Thanks, Coach, For Helping My Girl Grow Stronger – Love, Mamawolfe
We have never met in person, but we have a few things in common. First, we both spend a good amount of our time working with teenagers. Second, we both spend a good amount of time with teenagers who are ski racers. And third, because of our roles, we both make a huge impact on their lives. I’m writing you this letter (after spending two days calming myself down) to thank you for some unexpected life lessons you taught my daughter at Monday’s ski race. I’m not sure if you’ve ever met her in person either, but just in case you haven’t, here’s a little bit about her:
My daughter is just 17, a happy, strong, confident young woman on the verge of graduating from high school. She has been a skier since age 4, a racer since age 7, and has spent endless hours pursuing her passion. My daughter is one of the hardest working athletes I know; she’s sacrificed more than the average teen to excel at her sport, and as a result, she loves every minute of it. She’s even hoping to race next year in college-not because she wants to have a career in skiing, but simply because it makes her happy. My daughter is honest, kind, fair, compassionate and well liked. She’s also a great racer, and because of the mental and physical demands of ski racing, I believe she has grown to be a courageous person. In other words, she’s the kind of kid you’d like to get to know and have on your team.
Now, maybe you had an inkling of my daughter’s spirit over the last few weeks you’ve been watching her race. Or maybe not. I’m not going to second guess your actions here, or unleash my mamawolfe-instinctive-fierceness on you. I simply want to thank you for what you taught us when you threw a temper tantrum and disqualified my daughter for wearing a Go Pro camera on her helmet after she came in first place.
Thanks, Coach, for teaching my daughter that as long as we do the right things for the right reasons, we’re going to be ok. She didn’t strap that camera to her helmet and ski down the course because she was trying to do the wrong thing; in fact, she was given the camera by her coach, who after decades of coaching the high school team, didn’t have an idea that wearing a camera on her helmet would break any rules. She wasn’t trying to hide anything, she wasn’t trying to do anything wrong; in fact, she’s the kind of girl who avoids breaking rules at all costs. Had she known she could be DQed, she would have eagerly removed it. She wasn’t trying to be defiant; heck, she’s never even gotten a detention in 12 years of school! In the end, she accepted that she unknowingly broke a rule, and that since you objected, that was that. Thanks to you, Coach, at the end of the day she could look at herself in the mirror and know she was ok.
Thanks, Coach, for teaching my daughter that it’s not always about you. When she responded to my congratulatory text with the message that you had DQed her, I was shocked. I struggled to come up with words that would become a virtual hug huge enough to console her obvious disappointment, and the first thing that came to mind was to say that sometimes people do things to others because they feel vulnerable, and they project that fear onto someone they perceive as ‘below’ their chain of power. In my eyes, that’s the worst thing a teacher, coach, or parent can do. It’s bullying, it’s cowardly, and it’s a real show of poor sportsmanship. Thanks to you, Coach, she learned how that feels, and will not repeat your behavior.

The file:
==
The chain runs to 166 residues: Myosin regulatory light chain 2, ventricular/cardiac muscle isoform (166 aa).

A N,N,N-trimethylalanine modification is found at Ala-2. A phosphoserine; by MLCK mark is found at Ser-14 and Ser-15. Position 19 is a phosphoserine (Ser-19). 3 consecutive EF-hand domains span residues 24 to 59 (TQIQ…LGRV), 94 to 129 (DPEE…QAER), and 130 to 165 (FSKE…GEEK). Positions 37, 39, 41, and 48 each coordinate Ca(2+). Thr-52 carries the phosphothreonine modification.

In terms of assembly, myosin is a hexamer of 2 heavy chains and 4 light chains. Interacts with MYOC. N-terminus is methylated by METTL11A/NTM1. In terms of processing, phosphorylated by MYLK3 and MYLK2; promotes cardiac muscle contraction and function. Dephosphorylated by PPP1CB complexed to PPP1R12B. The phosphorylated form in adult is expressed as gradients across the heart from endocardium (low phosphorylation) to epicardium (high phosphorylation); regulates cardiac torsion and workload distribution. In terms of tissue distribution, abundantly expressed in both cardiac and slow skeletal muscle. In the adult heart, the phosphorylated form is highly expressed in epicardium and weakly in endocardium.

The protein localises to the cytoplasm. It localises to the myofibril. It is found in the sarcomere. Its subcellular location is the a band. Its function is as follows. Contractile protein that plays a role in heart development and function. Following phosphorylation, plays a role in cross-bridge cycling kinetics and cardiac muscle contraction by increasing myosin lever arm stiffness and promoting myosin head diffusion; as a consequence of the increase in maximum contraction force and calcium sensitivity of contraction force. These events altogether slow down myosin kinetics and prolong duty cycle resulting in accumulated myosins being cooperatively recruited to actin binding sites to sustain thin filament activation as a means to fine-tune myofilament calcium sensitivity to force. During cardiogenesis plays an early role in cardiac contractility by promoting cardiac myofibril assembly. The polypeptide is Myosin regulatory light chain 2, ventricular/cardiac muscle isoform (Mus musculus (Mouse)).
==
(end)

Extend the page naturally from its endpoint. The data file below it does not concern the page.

Thanks, Coach, for teaching my daughter that winners aren’t always the ones who come in first. Anyone who has been around ski racing knows that if you focus on being first, 99% of the time you’ll be disappointed. Ski racing is about preparation, persistence, and perseverance. And of course, it’s nice to make the podium once in awhile, especially when you earned it fair and square. But ski racing has taught my daughter to always do her best and the results will follow. Do you know that after you DQed her (against the objection of every other coach at the race), that your racers came to her and apologized for your behavior? Those results surely don’t show up on the score board. So not only was my daughter validated by her teammates, but also yours. I sincerely hope that your lack of sportsmanship doesn’t change theirs; in my parent handbook, I’ve learned that kind words go much farther than words spoken in anger or fear. Thanks to you, Coach, she learned to hold her head high-she knows what a winner looks like.
Coach, at the end of that day, as she tried to drift off to sleep, I know she was sad. She’s only 17, and hasn’t had nearly the time to learn about life and its inevitable disappointments that you have. I know she felt loved, and safe, and that tomorrow would be a new day, and that there’s always another ski race around the corner. And I also know that one day, when this monumental experience shrivels into the minute, momentary instant in her glorious life, she’ll be able to look back and smile, and maybe even, for just an instant, wonder if you learned something, too.
This post was originally published here on JenniferWolfe.net.